It is now legal to cultivate cannabis as hemp with a permitted license from the USDA and state approval. Because it is federally legal, it is also legal to sell, transport, and possess hemp-derived cannabis and its CBD products across state lines - state laws permitting.

Hemp-Derived CBD is Federally Legal

CBD oil that has been compressed out of hemp is federally legal. CBD oil is typically pressed from the stalks and leaves of the plant. However, according to the 2018 farm bill, industrial hemp and hemp-derived CBD is only legal if it contains less than 0.3% THC. This allows for the plant to produce its natural cannabinoids, but not enough to create psychoactivity, even in very high doses.

CBD oil that conforms to the industrial hemp THC limit is legal across state lines and with all federal authorities.

The U.S. Department of Agriculture (USDA) issues regulations and guidance to implement a program to create a consistent regulatory framework around the production of hemp throughout the United States.

Marijuana-Derived CBD is Legal Only in Marijuana-Legal States

If you have a CBD oil product that was derived from cannabis plants grown as marijuana (separating the male and female and breeding for high-THC strains), these CBD products are typically only legal when sold under certain conditions in states where marijuana has been legalized.

Can you Cross State Lines with CBD?

If the CBD oil is hemp-derived and within the 0.3% THC limit, yes. There is an exception in the few states that have fully banned THC, even trace elements, and only allow CBD isolate.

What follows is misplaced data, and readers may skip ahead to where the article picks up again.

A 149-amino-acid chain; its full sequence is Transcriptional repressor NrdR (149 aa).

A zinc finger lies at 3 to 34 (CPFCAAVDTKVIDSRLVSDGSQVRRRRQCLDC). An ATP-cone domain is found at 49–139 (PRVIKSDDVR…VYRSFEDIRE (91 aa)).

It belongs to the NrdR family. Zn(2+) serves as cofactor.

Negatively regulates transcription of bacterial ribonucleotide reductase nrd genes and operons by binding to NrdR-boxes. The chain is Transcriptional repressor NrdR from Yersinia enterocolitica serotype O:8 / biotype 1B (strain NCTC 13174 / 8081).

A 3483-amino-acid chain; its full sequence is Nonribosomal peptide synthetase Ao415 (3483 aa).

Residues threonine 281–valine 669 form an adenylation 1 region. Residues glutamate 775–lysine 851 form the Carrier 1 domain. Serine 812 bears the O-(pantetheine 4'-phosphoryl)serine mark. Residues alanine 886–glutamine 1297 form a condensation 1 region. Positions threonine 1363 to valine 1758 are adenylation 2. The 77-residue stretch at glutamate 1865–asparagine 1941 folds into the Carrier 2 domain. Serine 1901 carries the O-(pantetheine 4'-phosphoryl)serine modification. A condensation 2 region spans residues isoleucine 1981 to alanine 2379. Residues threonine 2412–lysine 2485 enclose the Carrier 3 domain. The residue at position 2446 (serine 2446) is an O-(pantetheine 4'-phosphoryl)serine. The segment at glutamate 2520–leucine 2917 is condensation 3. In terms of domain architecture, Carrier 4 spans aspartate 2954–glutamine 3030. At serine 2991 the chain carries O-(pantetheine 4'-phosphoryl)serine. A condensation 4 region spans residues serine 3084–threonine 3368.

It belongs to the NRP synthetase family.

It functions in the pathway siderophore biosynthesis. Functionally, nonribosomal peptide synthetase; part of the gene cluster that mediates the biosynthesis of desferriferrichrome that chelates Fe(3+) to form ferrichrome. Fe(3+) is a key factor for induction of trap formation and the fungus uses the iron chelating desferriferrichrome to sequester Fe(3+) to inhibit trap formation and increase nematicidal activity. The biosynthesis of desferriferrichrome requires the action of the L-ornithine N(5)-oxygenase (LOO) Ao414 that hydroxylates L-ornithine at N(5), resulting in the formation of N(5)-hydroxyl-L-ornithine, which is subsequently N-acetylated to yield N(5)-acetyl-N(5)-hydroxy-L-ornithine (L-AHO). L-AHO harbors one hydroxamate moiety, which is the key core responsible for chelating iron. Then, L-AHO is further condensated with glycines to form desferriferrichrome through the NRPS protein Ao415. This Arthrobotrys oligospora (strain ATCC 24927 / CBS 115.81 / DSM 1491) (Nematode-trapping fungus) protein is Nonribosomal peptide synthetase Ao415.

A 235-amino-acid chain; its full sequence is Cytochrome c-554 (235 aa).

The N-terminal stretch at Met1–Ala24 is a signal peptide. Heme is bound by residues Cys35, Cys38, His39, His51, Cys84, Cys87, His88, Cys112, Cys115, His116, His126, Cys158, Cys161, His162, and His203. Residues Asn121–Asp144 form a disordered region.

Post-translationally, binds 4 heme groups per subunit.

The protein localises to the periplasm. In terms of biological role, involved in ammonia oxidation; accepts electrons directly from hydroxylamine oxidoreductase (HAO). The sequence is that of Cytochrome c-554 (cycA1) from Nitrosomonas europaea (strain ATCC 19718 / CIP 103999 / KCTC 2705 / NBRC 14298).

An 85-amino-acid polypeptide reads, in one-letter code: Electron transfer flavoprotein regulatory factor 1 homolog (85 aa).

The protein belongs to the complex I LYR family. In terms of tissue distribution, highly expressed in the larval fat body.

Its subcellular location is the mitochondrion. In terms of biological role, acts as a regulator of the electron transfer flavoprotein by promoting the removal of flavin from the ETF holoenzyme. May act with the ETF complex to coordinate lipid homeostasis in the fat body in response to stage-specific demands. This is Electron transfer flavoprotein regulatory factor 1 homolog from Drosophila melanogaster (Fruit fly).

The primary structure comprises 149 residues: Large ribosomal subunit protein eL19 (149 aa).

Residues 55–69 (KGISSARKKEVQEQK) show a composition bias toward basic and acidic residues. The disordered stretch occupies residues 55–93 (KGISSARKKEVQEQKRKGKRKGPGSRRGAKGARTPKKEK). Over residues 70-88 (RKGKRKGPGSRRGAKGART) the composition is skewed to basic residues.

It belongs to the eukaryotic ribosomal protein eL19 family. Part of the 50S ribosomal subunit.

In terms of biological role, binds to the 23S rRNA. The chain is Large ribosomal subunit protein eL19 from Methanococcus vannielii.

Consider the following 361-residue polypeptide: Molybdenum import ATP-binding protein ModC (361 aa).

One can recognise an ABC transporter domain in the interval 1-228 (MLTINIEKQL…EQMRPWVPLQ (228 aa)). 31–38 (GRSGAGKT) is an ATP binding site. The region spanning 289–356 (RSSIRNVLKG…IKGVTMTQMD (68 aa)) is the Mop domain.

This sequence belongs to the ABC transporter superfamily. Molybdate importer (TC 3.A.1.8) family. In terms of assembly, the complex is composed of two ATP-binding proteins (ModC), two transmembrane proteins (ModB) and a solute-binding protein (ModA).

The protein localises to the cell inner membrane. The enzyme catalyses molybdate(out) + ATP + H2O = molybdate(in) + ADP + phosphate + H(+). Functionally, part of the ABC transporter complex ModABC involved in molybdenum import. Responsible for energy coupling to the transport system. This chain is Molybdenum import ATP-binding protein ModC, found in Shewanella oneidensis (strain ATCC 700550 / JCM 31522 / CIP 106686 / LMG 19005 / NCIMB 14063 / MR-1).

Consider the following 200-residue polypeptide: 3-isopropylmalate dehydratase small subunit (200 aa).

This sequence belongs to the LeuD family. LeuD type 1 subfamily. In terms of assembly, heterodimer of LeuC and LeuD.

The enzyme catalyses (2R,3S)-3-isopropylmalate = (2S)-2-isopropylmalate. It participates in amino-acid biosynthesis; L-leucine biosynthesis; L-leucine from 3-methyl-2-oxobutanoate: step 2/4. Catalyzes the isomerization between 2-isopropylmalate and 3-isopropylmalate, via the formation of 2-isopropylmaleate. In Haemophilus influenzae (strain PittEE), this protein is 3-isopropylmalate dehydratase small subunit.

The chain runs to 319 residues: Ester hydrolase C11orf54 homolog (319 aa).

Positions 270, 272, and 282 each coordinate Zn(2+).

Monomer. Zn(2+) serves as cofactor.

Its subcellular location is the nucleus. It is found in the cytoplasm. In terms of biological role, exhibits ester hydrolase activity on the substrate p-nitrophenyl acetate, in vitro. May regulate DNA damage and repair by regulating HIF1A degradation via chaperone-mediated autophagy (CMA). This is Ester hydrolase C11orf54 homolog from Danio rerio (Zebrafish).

Legality of Full Spectrum, Broad Spectrum, and Isolate CBD

Now let's talk about the different types of CBD oil, their legality, and why you might choose one over the other.

Full-Spectrum CBD - Raw pressed oil from cannabis sativa plants

Full-spectrum CBD is CBD oil that still contains the natural mix of cannabinoids produced by the original plant. For hemp-derived CBD, this means it's mainly CBD, terpenes, flavonoids, and 0.3% or less THC. Marijuana-derived full-spectrum CBD can contain up to 50% THC, so be careful which product you select in this category.

The thing to know about full-spectrum CBD is that it does contain THC, and the original plant cultivation determines how much.

Broad-Spectrum CBD - Full-Spectrum with the THC removed

Broad-spectrum CBD is natural cannabis sativa oil that has gone through an extraction process. Here, you will still find CBD along with most (but not all) of the original terpenes and flavonoids. However, the extraction process has removed the trace amounts of THC. This makes broad-spectrum safer for people who need to cross state lines or have no-tolerance occupations even in a legalized state.

Why keep the terpenes and flavonoids? These lesser cannabinoids provide an "entourage effect" and certain lesser cannabinoid elements can provide specific, targeted benefits like improved digestion or pain relief.

CBD Isolate - just the CBD molecules

CBD isolate is CBD oil that has gone through extensive processing to remove all other cannabinoids from the product. In its purest form, it's actually a powder. This is CBD-only for people who have to deal with very strict no-THC states.

How the FDA Regulates CBD

When talking about CBD legality, it's important to mention the FDA. This government body regulates all our food, supplements, and beauty products to make sure companies aren't selling anything harmful.